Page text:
Mental health first aid, is the assistance offered to an individual developing a mental health problem or experiencing a mental health crisis. It will often be performed by someone in the individual’s social group rather than a mental health professional (Kelly et al, 2013).
Like with traditional First Aid, Mental Health First Aid can be taught as a course. The Mental Health First Aid Action Plan outlined in “Youth Mental Health First Aid” (Kelly et at, 2013) provides the basic steps for assisting a person developing a mental problem or experiencing a mental health crisis. These steps are often referenced as ALGEE and are summarized below.
Mental Health First Aid Action Plan
Approach the person, assess and assist with any crisis – find a suitable time and space to approach the person about your concerns. Respect the individuals privacy and confidentially. Possible crises include a person harming themselves (eg. self-injury, drug/alcohol abuse), experiencing extreme distress (eg. a panic attack), engaging in disturbing behaviour (eg. becoming aggressive).
Listen non-judgmentally - it is important to refrain from expressing any judgments about the person’s thoughts, feelings or situation. It is important to create an environment where the person feels like they can speak freely.
Give support and information – once the individual has felt listened to, it is easier for the first aider to offer emotional support, such as empathizing with their feelings and practical support, such as offering relevant helpful information.
Encourage the young person to get appropriate professional help
Encourage other supports – such as self-help strategies and seeking the support of family and friends. The individual should be encouraged to try self-help strategies that interest them, encourage a sense of achievement or satisfaction, are social and are likely to be safe.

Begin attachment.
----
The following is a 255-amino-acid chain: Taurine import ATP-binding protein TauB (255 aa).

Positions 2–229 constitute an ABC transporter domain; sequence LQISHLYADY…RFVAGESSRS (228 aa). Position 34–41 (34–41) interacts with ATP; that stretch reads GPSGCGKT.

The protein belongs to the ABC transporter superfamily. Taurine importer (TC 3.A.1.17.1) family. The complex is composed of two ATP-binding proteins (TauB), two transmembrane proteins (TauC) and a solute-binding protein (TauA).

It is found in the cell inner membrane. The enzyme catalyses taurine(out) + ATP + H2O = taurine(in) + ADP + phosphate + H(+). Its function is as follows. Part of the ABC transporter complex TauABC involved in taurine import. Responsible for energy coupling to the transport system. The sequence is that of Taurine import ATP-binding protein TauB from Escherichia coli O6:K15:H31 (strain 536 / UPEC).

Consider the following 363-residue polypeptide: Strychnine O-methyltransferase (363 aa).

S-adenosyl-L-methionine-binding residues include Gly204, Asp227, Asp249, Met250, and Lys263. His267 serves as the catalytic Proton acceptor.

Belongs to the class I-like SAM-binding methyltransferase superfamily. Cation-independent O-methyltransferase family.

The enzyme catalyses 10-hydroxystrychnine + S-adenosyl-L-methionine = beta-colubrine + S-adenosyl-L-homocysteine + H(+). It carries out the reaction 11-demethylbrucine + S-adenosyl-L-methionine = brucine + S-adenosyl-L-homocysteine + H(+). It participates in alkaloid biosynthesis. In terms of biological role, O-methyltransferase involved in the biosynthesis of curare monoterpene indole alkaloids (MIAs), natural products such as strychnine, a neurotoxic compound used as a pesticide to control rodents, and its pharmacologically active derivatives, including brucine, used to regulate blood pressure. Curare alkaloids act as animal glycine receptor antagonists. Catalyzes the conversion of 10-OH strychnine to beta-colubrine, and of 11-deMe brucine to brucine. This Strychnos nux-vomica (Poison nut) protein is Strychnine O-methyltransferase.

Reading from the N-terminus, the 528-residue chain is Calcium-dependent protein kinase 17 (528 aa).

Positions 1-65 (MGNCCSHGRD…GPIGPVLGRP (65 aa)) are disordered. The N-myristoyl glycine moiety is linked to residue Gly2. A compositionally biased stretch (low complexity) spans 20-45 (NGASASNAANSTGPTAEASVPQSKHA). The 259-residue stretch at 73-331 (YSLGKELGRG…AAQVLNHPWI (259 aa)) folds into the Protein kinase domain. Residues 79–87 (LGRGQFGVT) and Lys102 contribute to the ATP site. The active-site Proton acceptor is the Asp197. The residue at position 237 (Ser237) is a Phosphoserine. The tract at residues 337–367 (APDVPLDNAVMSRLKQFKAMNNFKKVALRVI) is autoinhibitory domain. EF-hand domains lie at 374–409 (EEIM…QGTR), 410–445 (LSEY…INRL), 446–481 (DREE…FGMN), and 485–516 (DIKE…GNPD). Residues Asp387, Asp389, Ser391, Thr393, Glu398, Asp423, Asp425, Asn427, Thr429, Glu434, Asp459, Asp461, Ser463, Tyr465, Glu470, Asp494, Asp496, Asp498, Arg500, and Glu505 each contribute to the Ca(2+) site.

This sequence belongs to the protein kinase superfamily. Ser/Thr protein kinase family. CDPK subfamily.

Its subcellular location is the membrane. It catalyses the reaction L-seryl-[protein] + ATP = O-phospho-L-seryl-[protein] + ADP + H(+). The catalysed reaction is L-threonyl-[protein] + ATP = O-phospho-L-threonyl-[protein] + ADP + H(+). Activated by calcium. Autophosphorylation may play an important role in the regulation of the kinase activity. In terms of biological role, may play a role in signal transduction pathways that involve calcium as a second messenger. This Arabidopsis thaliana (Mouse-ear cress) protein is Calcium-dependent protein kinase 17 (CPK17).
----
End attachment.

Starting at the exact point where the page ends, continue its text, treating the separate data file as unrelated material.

As aforementioned, Mental Health First Aid is meant to assist an individual until professional treatment can be accessed. It is, therefore, not suitable for all situations. It is important for the first aider to maintain his or her safety and to recognize situations that require immediate professional intervention.
Responding with empathy and support rather than fear and mistrust is a significant move towards assisting persons with mental health problems and addressing stigma in our society.
Executive Officer, Department of Gender Affairs
Abdel, Wendell, Nelleen Baboolal, and Roger Gibson. "The Epidemiology Of Mental Health Issues In The Caribbean". Mental Health
And Psychosocial Support In Disaster Situations In The Caribbean. 1st ed. Washington, D.C: Pan-American Health Organization, 2012. Print.
Arthur, C. M. et al. ""Mad, Sick, Head Nuh Good": Mental Illness Stigma In Jamaican Communities". Transcultural Psychiatry 47.2 (2010): 252-275. Web.
BEKIEMPIS, Victoria. "Nearly 1 In 5 Americans Suffers From Mental Illness Each Year".Newsweek. N.p., 2014. Web. 9 July 2016.
"Fast Facts About Mental Illness - Canadian Mental Health Association". Canadian Mental Health Association. N.p., 2016. Web. 10 July 2016.
Kelly, Clair, Betty Kitchener, and Anthony Jorm. Youth Mental Health First Aid. 3rd ed. Parkville, Victoria: Mental Health First Aid Australia, 2014. Print.
NHS Confederation,. Key Facts And Trends In Mental Health. London: NHS Confederation Events & Publishin, 2011. Print.
Stigma And Discrimination". Mentalhealth.org.uk. N.p., 2015. Web. 10 July 2016.
"WHO | Mental Health: A State Of Well-Being". Who.int. N.p., 2016. Web. 10 July 2016.
"LifeLines is a monthly column dedicated to addressing issues of mental, behavioural, and social health. The column is written by professionals in the field of social work, mental health, and community medicine".
This article was posted in its entirety as received by SKNVibes.com. This media house does not correct any spelling or grammatical error within press releases and commentaries. The views expressed therein are not necessarily those of SKNVibes.com, its sponsors or advertisers